However, because of the weight and scale of their chariot’s, Ramesses would have had the ability to outmaneuver his adversary, which is critical to winning a fight in the first place. The poem details that the second day of the battle brought intense combat and concluded with the King of the Hittites calling for a peace treaty to end the bloodshed.

Regardless of whether the numbers of each militia were even close, this war would have been a tremendous endeavor, with vast armies clashing in the process. If the fatality lists are true, or even close to what was reported and indicated in the Poem, then the Hittites suffered a significant setback.

Who Won the Battle of Kadesh?

Archeological evidence and other historical writings that cover the battle of Kadesh from different perspectives reveal that the Egyptian retelling of historical events is dramatized. Several examples of various researchers carry out the precise task of piecing together the actual events of what occurred on the battlefield.

Archaeologists and historians of the present day have concluded that the Egyptians did not win the Battle of Kadesh. They made every effort to succeed or survive in the face of overwhelming odds, and it appears that the bulk of Egyptian soldiers survived the conflict. Although the fight resulted in a formal agreement between the two empires, the battle was complicated by various additional considerations.

The Egyptian wars did not conclude with the Battle of Kadesh, they did not defeat the opposing army, and they did not slay the Hittite King, according to what appears to have happened according to the epic Poem.

What can be inferred as accurately based on the Poem’s retelling of the story is that the Battle of Kadesh did bring success to the Egyptians. The first success of the battle was that the Egyptian army returned intact, with their King alive even though they were up against far bigger forces with more advanced weaponry.

Another success of the battle was the Egyptians’ ability to reassert control over the territory in question. Was this a significant fight for Ramesses? Without a doubt, it was, as evidenced by the large number of inscriptions and carvings that he devoted to chronicling and preserving the memory of the conflict.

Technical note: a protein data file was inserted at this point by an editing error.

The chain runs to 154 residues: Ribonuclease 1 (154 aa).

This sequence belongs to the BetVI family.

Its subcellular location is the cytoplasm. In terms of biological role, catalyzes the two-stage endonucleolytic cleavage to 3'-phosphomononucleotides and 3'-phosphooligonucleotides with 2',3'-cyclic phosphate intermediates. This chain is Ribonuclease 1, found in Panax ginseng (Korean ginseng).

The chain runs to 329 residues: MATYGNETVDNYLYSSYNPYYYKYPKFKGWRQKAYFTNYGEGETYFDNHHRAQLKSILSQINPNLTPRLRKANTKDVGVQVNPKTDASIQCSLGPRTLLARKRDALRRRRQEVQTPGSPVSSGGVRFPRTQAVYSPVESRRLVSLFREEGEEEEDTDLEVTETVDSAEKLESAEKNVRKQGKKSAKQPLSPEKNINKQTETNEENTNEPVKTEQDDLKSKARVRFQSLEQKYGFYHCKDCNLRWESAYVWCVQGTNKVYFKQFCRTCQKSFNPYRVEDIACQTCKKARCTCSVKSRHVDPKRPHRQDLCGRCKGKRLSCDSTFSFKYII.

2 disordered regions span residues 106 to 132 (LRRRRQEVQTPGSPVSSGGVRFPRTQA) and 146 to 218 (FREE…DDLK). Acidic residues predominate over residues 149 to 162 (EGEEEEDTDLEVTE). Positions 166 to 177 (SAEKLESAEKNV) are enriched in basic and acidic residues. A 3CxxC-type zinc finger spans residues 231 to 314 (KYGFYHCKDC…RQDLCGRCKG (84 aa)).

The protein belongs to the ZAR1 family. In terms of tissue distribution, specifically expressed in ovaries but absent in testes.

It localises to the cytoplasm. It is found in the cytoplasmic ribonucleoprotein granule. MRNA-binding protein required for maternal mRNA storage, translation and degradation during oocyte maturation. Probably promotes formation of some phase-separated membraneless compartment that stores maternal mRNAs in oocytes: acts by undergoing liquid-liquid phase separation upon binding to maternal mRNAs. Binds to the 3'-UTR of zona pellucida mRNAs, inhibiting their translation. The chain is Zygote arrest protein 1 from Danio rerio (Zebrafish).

The huge amount of temple art and documents projected into Egyptians’ cultural and historical memory are considerably more represented than any other successful missions into the region. In terms of quantity and quality, the battle was likely projected as a victory on purpose. This act prevented damage to his reputation as a victorious deity by the treaty conditions between the two countries following the war.

It was hardly a resounding win, to put it mildly. The sheer fact that the Hittites continue to exist after this war demonstrates that the victory cannot be counted as a complete conquest. Following the Battle of Kadesh and the peace treaty, Ramesses makes no more additional moves to advance the city, demonstrating that the fighting was so ferocious that both sides decided to call for peace after the conflict.


Who do you think won the Battle of Kadesh? Based on historical interpretations and the evidence of the world’s first peace treaty between the ancient Egyptians and the Hittite peoples, it appears the Battle of Kadesh was a draw. Through the projections of the battle in ancient Egyptian art and culture, Ramesses desired to have the memory of his role in the battle highlighted. Want the highlights of important moments from the Battle of Kadesh? Read our 5 Interesting Facts About the Battle of Kadesh below for the major historical moments during the battle.

We’ve covered the Battle of Kadesh’s history and representation in ancient Egyptian literature. Let’s review five of the most important facts about the history of the Battle of Kadesh:

  • According to some estimates, the fight involved between 5,000 and 6,000 chariots,       making it the biggest such combat in history.
  • The Egyptian-Hittite peace treaty is the earliest known surviving peace treaty.
  • Because the Hittites were proficient in metallurgy, they were able to teach the          Egyptians how to create better weapons and tools. At the same time, the Egyptians were able to teach the Hittites their unique technique in agriculture.
  • King Ramses II’s army was made up of 20,000 soldiers, and 2,000 chariots to face off against the army of the Hittites, led by their King Muwatalli II, made up of 40,000 soldiers and 3,000 chariots designed to be heavier than the traditional Egyptian chariot.
  • Originally intended to be one of the venues for his Kadesh narrative of texts and war scenes, the Pharaoh altered the Karnak Hypostyle Hall in Egypt before it was completed. Additionally, scenes from his later wars in Syria and Palestine were carved on top of the incomplete Kadesh scenes.

Now you know that the peace treaty signed at the end of the Battle of Kadesh is an indication that the battle ended in a draw. Understanding how Ramesses recorded his role in the battle in Egyptian history as the victor, how would you describe the ancient Egyptians role in the Battle of Kadesh?